Board President Jeff Mabee called 2012 a year of transition for the Marysville Exempted Village School District.
"Welcoming two new board members, saying farewell to our current superintendent and starting our second iteration of the search for a new superintendent meant clearly our goals were focused around making smooth transitions at both the board level and leadership areas," Mabee said.
Another area the board had to tackle included the district's financial situation and the need to stabilize it.
The urgency in stabilizing the district's economic situation became clear when the board dug into the numbers for the five-year forecast submitted to the state in May.
At that time, MEVSD Treasurer Cindy Ritter projected the district would face a nearly $2 million deficit in fiscal year 2013.
New Superintendent Diane Mankins joined the team in July and quickly started working with the board and Ritter to find solutions.
The group decided a new 4-mill levy and the renewal of existing funding levels were crucial to getting things in order.
A little more than a month before the November election, the board prepared for potential failure of the levy proposal and unanimously approved Mankins' back-up plan.
The initial proposal included eliminating 35 staff positions, which would cut costs for salaries, health care and mandated retirement benefits.
Voters rejected the levy in November, leaving Mankins and the board with difficult decisions to make.
"That was a major disappointment for us all," said Mankins.
The results meant taking a look at ways to make up for the lost revenue.
"The original goal was to get to $2 million and that's what we're committed to do. The number of people wasn't ever as important as the $2 million because we know some people make more than others. That was kind of an average. We're pretty close to that with the decisions the board has made to date. We have a little more work to do but we should be there by next Thursday," said Mankins.
The board has met three times since the election to try to find solutions to the budget crisis. On Dec. 20, reductions were on the board agenda.
"We'll be having those reductions on in December by position and then in January they'll be by name (on the agenda)," said Mankins.
The roller coaster ride started for Mankins long before the failed levy. Shortly after she settled into her new office, a drunk driver drove a truck through the Board Office on Edgewood Drive. The September crash displaced Mankins and her administration to the old Middle School Building at the corner of Maple Street and Amrine-Mill Road. She hopes to be back in the board building by the first of the year.
Electrical and framing inspections took place recently and Cousino Harris Disaster Kleenup of Columbus said the outside brick work will start this week.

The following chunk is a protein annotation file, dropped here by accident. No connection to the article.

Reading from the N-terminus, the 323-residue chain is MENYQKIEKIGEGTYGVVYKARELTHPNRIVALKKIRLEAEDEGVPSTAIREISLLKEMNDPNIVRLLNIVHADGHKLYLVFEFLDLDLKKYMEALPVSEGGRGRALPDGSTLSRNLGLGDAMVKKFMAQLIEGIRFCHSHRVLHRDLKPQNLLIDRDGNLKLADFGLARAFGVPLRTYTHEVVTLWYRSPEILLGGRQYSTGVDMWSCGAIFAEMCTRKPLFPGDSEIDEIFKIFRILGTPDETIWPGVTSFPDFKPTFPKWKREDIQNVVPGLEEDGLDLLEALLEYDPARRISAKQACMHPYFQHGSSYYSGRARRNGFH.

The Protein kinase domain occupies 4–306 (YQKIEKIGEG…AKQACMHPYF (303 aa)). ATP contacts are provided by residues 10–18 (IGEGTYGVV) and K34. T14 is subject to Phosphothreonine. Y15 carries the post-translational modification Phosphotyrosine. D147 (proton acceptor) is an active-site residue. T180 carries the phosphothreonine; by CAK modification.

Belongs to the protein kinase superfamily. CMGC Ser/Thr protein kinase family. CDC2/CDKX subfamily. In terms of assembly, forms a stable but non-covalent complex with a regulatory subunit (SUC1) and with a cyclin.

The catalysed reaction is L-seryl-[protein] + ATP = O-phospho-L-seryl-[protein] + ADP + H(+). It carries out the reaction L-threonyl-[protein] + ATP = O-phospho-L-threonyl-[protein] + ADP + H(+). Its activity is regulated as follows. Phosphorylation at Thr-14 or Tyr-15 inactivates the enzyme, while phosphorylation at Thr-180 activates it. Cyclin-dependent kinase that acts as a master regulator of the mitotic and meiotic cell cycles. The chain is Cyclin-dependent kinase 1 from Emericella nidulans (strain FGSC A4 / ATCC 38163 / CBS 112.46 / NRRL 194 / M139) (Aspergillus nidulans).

"To say this year has held some challenges for us would be a huge understatement. But I am so proud of how our people adapt and continue to move forward without missing a step. We are blessed to have those kinds of folks in this district," said Mabee.
Mankins has experienced success as well. The district achieved the 'Excellent with Distinction' ranking for the second year in a row on the state report card issued by the Ohio Department of Education.
"This is a true reflection of all the hard work and effort that is put in from top to bottom in this district, despite all of the changes and 'noise' happening around us," said Mabee.
Going for a three-peat is a feasible goal for Mankins.
"I think we're aligned to do the same work again. Our teachers are doing great things. Our staff in general is always willing to roll up their sleeves and do a little extra. And we have great kids here. The students seem to enjoy learning," said Mankins.
Mabee wants the district to continue to communicate with the community and tell its story.
"People need to know all of the good things that happen every day in our district, and they need to know the things we struggle with as well," said Mabee.
Overall Mankins calls 2012 "good."
Her first five months have been spent learning about the district, meeting new people, and establishing relationships within the community.
Marysville Mayor John Gore recognizes the effort put in by the district's new leader.
"I am very happy to have Diane Mankins here as our superintendent and I'm looking forward to helping her grow our school systems. I enjoyed working with her," said Gore.
"That's really been a major focus -- to try to connect the schools to the community and develop those relationships. I feel like we're off to a good start," said Mankins.
"I'm certainly not excited about the position we're in financially, but I'm pleased with our work to try to balance our budget and make the best decisions we can, moving into next school year."